The stress, Tim Beckman said, got to him. Never mind that the Illinois football team was going to lose its third game in a row.
Video footage of the former Toledo football coach putting a pinch of chewing tobacco in his lower lip during Illinois’ 31-14 loss at Wisconsin went viral by the end of last Saturday afternoon, causing Illinois to self-report a secondary violation to the NCAA.
“It’s a bad habit, and one that will definitely be corrected,” said Beckman, who apologized for the gaffe, as the NCAA bans the use of tobacco products by coaches and players during practices and competitions.
Six weeks into the season, it was another ding in the armor for Beckman and for the Illini, who face Michigan at 3:30 p.m. Saturday in Ann Arbor.
Hired in December after coaching for three seasons at Toledo, Beckman has already become a bit of an embattled figure in his 10-month tenure at Illinois. His team is in search of its first win since Sept. 15 and while some have already designated Illinois’ season as a lost cause, Illinois athletic director Mike Thomas told the Chicago Sun-Times on Tuesday that while there was disappointment so far among the Illinois football fan base, he had confidence that Beckman would “do great things here.
“He inherited a situation at Toledo where they had issues,” Thomas said. “He came in, and, in short order, cleaned up the program. We have the same expectations for him here. We’d all like to flip a switch, and it would look different tomorrow. But that’s not generally the case here or at other places.”
Yet at Illinois, It hasn’t been an easy row to hoe for Beckman, who took over a program that hasn’t had a winning Big Ten record since 2007, despite being bowl eligible last season with a record of 7-6 and 2-6 in the conference.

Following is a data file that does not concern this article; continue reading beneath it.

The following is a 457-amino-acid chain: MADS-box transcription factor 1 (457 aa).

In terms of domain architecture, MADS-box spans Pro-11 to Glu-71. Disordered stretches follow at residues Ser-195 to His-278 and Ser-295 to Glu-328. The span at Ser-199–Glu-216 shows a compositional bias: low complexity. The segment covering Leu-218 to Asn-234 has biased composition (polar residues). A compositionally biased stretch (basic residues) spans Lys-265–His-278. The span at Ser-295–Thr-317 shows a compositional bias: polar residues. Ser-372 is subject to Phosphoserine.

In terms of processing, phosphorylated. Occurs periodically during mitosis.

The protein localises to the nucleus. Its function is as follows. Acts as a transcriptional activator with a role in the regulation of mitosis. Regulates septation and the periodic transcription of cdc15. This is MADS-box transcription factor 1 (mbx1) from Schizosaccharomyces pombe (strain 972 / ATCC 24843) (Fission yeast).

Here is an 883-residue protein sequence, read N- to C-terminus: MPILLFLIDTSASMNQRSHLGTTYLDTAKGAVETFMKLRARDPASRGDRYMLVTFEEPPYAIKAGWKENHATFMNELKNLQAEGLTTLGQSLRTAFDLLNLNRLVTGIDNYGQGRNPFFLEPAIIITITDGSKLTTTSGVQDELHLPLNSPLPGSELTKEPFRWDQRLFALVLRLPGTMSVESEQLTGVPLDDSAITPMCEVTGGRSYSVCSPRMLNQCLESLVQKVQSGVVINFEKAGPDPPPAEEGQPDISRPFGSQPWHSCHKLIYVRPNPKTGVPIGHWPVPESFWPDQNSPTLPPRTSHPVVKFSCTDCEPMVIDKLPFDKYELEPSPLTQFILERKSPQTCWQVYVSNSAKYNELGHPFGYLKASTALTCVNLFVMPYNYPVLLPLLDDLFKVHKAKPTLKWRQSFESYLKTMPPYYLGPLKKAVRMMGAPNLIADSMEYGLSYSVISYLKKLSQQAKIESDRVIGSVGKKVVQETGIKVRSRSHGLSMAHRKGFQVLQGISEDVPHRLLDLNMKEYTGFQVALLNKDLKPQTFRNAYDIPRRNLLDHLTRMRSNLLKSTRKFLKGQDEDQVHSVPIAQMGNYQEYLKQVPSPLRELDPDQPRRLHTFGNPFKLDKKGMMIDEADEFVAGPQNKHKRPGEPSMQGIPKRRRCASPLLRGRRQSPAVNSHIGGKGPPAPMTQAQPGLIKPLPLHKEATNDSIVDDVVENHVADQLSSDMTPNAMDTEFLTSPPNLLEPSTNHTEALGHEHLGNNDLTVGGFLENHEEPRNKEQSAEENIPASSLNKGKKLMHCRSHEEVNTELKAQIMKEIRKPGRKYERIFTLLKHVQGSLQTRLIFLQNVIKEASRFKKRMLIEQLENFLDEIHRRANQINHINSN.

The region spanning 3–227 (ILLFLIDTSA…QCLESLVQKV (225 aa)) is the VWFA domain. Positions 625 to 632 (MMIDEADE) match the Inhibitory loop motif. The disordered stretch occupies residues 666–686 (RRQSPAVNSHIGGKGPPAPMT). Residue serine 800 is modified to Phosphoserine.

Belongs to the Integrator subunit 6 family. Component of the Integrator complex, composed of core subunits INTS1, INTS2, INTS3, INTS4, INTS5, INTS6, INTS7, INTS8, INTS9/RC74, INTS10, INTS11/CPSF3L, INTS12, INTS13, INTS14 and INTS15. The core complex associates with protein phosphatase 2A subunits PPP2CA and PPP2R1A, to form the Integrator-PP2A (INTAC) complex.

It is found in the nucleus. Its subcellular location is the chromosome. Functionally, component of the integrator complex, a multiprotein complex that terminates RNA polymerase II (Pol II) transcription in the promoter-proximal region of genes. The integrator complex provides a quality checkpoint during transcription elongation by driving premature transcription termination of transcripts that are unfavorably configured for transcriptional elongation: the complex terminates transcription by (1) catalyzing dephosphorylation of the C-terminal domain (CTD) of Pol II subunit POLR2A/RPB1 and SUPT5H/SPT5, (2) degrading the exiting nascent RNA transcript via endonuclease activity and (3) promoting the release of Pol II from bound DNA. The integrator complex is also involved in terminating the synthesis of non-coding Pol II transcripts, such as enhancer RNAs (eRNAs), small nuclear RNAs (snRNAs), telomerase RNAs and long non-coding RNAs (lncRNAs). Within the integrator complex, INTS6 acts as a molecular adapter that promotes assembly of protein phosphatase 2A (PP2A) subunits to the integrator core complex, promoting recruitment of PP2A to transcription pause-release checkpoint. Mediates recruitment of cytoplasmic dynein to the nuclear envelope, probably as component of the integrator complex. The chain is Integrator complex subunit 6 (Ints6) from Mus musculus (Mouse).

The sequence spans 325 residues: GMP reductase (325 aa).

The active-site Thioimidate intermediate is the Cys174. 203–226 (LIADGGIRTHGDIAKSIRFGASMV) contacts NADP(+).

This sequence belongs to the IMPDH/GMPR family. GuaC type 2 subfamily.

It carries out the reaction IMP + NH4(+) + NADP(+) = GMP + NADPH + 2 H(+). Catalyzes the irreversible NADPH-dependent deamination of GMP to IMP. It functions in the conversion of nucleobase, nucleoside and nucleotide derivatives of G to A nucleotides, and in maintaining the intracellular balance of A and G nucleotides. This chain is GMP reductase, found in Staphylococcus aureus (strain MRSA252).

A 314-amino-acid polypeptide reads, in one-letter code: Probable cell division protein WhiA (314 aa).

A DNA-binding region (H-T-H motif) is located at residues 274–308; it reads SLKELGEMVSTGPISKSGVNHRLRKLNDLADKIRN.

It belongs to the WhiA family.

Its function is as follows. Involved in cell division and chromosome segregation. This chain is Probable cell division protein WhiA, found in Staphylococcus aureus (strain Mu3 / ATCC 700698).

In July, two days after the NCAA levied unprecedented sanctions against Penn State and its football program in the wake of a sex scandal surrounding former football assistant Jerry Sandusky, Illinois’ coaching staff traveled to central Pennsylvania in an attempt to recruit Penn State’s players and recruits from Happy Valley to Champaign, Ill. That instance, Beckman said in July, was exaggerated. His staff wasn’t at Penn State, he said - they were in the vicinity of campus.
Given the fact that the NCAA allowed players to transfer out of Penn State without being penalized, Illinois was one of a handful of schools that expressed an interest in contacting Penn State’s players and recruits. Only one came to Illinois, offensive lineman Ryan Nowicki, a redshirt freshman who has yet to play in a game.
Beckman acknowledged the difficulties that have come with the transition from coaching in the MAC to coaching in the Big Ten. The Illini are last in scoring offense and defense in the Big Ten and in addition to lopsided losses to Louisiana Tech and Penn State, the Illini couldn’t capitalize on a 7-7 tie with the Badgers after halftime last weekend.
“We let the fourth quarter slip on us and didn’t respond to some of the negative plays and plays that affected us, and next thing you know, the game slipped out of our hands,” Beckman said Tuesday.
Still, Beckman said he’s sticking to a plan he brought to Illinois, one that includes things he’s learned from other coaches at other schools he’s worked at, and one, he says, that not only he believes in but one he’s seen work.
“Are there road bumps in it?” Beckman asked. “There are right now, because we’ve lost three straight football games. But we’re going to continue to do what we believe in, what this coaching staff believes in and what these players believe in. No, we’re not playing up to what we’d like to, but everything we’re doing off the field is very positive.”
But, Beckman added, “that hasn’t won us a football game yet in the last three weeks, but our players are doing what they’re asked to do. Now, we’ve got to just be able to finish off football games.”
Contact Rachel Lenzi at: firstname.lastname@example.org, 419-724-6510 or on Twitter @RLenziBlade.